101911.42 ± 0.0635.9 ± 7.1917.6 ± 2.6421.4 ± 9.8365.2 ± 7.8045.8 ± 4.76
111741.48 ± 0.0739.9 ± 8.1718.1 ± 2.8023.6 ± 9.8168.3 ± 8.0346.2 ± 4.79
121911.53 ± 0.0743.8 ± 8.6318.6 ± 2.7623.1 ± 9.4169.3 ± 7.7545.3 ±4.68
13461.58 ± 0.0849.9 ± 9.2019.7 ± 2.9723.6 ± 9.9772.6 ± 9.0245.7 ± 5.49
all11281.41 ± 0.1235.4 ± 9.6017.6 ± 2.7018.8 ± 8.7064.8 ± 8.1046.0 ± 4.41
6311.20 ± 0.0322.8 ± 2.7715.8 ± 1.4611.9 ± 6.8356.4 ± 3.8846.9 ± 2.99
71761.26 ± 0.0626.0 ± 4.6916.2 ±2.0816.5 ± 9.8058.6 ± 5.3846.5 ± 3.90
81531.31 ± 0.0628.2 ± 4.7316.4 ± 2.0117.7 ± 9.7159.5 ± 5.7845.5 ± 4.03
91911.37 ± 0.0632.1 ± 6.0217.1 ±2.4021.6 ±9.9862.7 ± 7.1145.8 ± 4.59
101961.43 ± 0.0736.3 ± 7.8817.7 ± 2.9424.7 ± 11.0664.6 ± 8.2045.2 ± 5.12
111811.48 ± 0.0740.7 ± 8.1218.4 ± 2.6927.6 ± 10.1467.7 ± 7.8945.6 ± 4.77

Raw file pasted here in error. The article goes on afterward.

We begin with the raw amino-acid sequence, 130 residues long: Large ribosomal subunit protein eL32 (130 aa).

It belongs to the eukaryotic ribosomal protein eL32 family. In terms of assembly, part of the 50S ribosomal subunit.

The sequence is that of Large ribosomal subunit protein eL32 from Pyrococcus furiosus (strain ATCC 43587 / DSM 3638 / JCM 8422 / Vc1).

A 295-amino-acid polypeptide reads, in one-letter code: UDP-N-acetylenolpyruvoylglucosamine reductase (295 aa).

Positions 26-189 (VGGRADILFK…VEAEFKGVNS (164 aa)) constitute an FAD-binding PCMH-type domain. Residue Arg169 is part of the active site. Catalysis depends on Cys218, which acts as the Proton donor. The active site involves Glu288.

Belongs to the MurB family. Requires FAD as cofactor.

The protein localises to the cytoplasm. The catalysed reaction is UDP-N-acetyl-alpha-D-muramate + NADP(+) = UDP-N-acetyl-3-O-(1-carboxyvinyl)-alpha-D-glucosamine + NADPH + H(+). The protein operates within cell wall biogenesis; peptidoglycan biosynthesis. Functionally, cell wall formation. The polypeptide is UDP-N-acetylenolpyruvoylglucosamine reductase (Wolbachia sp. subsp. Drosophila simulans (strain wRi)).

122081.54 ± 0.0744.7 ± 8.7318.6 ± 2.8026.7 ± 9.3368.1 ± 8.5144.1 ± 4.99
13391.56 ± 0.0748.2 ± 8.6419.7 ± 2.8832.6 ± 9.1572.0 ± 8.6246.1 ± 5.16
all11751.41 ± 0.1235.2 ± 10.017.5 ± 2.7021.1 ± 9.9063.9 ± 8.3045.5 ± 4.66
1 mean ± SD (all such values)
Table 3: Selected waist circumference and waist to height ratio percentiles by age and gender as calculated by lmsChartMaker in a national sample of 6 to 13 year old children in Switzerland (n = 2303, 1128 boys, 1175 girls).

Age (y)
Waist circumference percentilesWaist to height ratio percentiles

Age (y)
Waist circumference percentilesWaist to height ratio percentiles